Cop City Protesters Charged With Racketeering As Georgia Takes Hard Line
Dozens of activists who oppose a controversial police and fire training facility in Georgia known as Cop City have been charged with racketeering, appearing to confirm fears from civil rights groups that prosecutors are stepping up an aggressive pursuit of environmental protesters.
A total of 61 people – most not from Georgia – were indicted for violating the state’s Racketeer Influenced and Corrupt Organizations Act last week, according to the Atlanta Journal-Constitution.
Some of the defendants face additional charges of money laundering and domestic terrorism, the newspaper reported.
In July, a coalition of groups including the American Civil Liberties Union (ACLU) wrote to the Department of Homeland Security decrying tactics used in authorities’ surveillance of the environmental protesters, and their use of the label “domestic violence extremism” for opponents of the $90m facility under construction on 85 acres of the South River Forest near Atlanta.
The letter warned of the “dangers of … vague, overbroad, and stigmatizing terms like ‘domestic violent extremist’ and ‘militant’ to describe individuals who may be engaged in protected first amendment activity”.
The US constitution’s first amendment protects Americans’ rights to free political speech and assembly.
The most recent indictment was filed by the Georgia attorney general’s office in Fulton county last Tuesday, the AJC reported, and follows months of often violent protests at the site and in downtown Atlanta.
In June, Sherry Boston, district attorney for DeKalb county, in which Cop City is located, announced she was withdrawing from criminal cases tied to protests, citing differences with Georgia’s Republican attorney general, Chris Carr, over how they were being handled.
At that stage, more than 40 people had been charged with domestic terrorism following incidents in which fireworks and rocks were thrown at police. Police vehicles and construction equipment were also vandalized.
“It is clear to both myself and to the attorney general that we have fundamentally different prosecution philosophies,” Boston said. The move handed Carr’s office sole responsibility for charging and prosecuting cases.
Protesters have complained of intimidation and heavy-handed action by police, and the shooting death of an environmental activist, Manuel Paez Terán, in a January raid by officers on a camp at the constriction site. Investigators claimed Paez Terán, who was shot 57 times, fired first, but an autopsy found no gunpowder residue on the activist’s body.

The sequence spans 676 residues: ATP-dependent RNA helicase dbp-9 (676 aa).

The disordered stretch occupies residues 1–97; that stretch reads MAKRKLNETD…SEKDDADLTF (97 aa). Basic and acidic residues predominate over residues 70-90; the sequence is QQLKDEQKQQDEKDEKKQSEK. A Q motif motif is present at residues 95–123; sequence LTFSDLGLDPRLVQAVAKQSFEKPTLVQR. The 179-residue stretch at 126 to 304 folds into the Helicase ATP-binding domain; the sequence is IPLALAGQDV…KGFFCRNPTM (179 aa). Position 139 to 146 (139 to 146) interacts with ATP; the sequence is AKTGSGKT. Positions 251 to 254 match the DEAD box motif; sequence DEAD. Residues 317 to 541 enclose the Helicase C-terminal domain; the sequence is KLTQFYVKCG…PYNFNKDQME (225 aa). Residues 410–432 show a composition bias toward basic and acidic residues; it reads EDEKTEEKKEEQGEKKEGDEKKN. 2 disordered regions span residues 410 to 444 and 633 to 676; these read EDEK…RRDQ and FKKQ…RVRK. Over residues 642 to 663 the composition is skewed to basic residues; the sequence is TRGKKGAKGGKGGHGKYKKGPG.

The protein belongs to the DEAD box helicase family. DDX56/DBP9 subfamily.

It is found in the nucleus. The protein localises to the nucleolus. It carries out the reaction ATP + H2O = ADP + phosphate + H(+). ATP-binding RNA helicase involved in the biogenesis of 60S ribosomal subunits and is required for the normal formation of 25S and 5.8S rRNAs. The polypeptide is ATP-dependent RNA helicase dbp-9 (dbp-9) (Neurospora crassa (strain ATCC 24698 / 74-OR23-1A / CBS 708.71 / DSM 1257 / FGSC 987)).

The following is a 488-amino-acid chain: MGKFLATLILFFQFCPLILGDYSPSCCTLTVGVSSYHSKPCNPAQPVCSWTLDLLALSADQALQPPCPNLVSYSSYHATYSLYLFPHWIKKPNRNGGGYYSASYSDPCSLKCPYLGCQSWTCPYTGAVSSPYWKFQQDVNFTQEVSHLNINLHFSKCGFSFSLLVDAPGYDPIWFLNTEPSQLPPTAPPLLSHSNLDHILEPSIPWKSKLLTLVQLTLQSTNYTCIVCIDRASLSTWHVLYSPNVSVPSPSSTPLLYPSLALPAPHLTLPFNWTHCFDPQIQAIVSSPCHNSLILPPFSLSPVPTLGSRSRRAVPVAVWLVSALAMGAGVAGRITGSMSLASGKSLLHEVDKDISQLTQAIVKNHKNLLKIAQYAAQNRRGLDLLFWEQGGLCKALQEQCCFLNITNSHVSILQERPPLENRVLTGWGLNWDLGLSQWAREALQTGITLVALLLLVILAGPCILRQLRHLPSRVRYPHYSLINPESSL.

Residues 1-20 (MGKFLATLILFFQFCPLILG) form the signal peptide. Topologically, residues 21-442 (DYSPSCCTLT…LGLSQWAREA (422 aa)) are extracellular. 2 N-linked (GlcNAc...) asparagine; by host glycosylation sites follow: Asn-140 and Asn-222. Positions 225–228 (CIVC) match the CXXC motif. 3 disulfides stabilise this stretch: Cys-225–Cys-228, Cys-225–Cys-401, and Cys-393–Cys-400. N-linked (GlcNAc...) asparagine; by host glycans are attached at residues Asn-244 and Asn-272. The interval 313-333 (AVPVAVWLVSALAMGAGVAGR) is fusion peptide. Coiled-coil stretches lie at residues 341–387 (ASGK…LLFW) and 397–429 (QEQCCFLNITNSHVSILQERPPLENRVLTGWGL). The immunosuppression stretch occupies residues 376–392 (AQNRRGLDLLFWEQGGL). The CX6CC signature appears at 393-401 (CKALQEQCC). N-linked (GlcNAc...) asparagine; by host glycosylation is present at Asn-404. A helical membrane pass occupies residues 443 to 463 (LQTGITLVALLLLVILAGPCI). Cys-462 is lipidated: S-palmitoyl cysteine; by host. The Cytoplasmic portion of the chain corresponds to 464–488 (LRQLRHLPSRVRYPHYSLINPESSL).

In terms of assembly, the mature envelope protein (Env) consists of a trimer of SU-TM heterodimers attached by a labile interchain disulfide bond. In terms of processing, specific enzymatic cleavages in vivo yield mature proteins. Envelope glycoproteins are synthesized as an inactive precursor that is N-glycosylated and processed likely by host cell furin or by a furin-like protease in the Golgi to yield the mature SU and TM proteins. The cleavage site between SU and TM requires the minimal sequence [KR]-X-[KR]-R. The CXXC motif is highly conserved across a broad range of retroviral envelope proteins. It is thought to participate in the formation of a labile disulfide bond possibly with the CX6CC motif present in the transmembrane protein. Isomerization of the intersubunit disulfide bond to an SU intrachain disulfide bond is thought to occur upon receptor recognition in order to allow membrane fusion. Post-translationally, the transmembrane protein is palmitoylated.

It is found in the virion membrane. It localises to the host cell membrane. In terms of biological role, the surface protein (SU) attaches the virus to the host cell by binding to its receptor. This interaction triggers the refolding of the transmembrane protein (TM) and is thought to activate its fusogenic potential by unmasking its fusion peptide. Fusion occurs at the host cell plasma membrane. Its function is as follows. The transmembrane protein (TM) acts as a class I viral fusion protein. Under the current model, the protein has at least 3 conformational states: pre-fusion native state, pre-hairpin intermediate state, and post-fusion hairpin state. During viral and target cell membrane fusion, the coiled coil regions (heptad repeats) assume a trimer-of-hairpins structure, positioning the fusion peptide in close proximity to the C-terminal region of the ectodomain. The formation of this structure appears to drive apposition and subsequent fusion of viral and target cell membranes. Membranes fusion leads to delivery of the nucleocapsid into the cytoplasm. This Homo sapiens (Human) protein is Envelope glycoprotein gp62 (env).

Paez Terán’s death was believed to be the first of an environmental campaigner by law enforcement in the US, reflecting what campaigners say is an escalation in the criminalization and repression of those who seek to protect natural resources.
No detailed explanation of the charges against the 61 activists has yet been released, the AJC said. Ché Alexander, the Fulton county clerk of court, told the newspaper the indictment would be released later on Tuesday.
In July, three members of a support group that helped earlier Cop City defendants with legal costs were arrested and charged with financial crimes, including money laundering and “charity fraud”. Georgia’s Republican governor, Brian Kemp, called the three “criminals who facilitated and encouraged domestic terrorism”.
In a message posted to X, formerly known as Twitter, on Tuesday morning, the ACLU said it was alarmed by the latest indictments. “This is unprecedented and extremely concerning, and we’re tracking the situation closely,” it said.
The activist group Vote to Stop Cop City said the racketeering charges were “a clear assault on the broader movement for racial justice and equity”.
In a statement to the Guardian, the group said: “These charges, like the previous repressive prosecutions by the state of Georgia, seek to intimidate protesters, legal observers, and bail funds alike, and send the chilling message that any dissent to Cop City will be punished with the full power and violence of the government.
“[District attorney] Carr’s actions are a part of a retaliatory pattern of prosecutions against organizers nationwide that attack the right to protest and freedom of speech. His threats will not silence our commitment to standing up for our future, our community, and our city.”
Richard Luscombe is a reporter for Guardian US based in Miami, Florida. Twitter @richlusc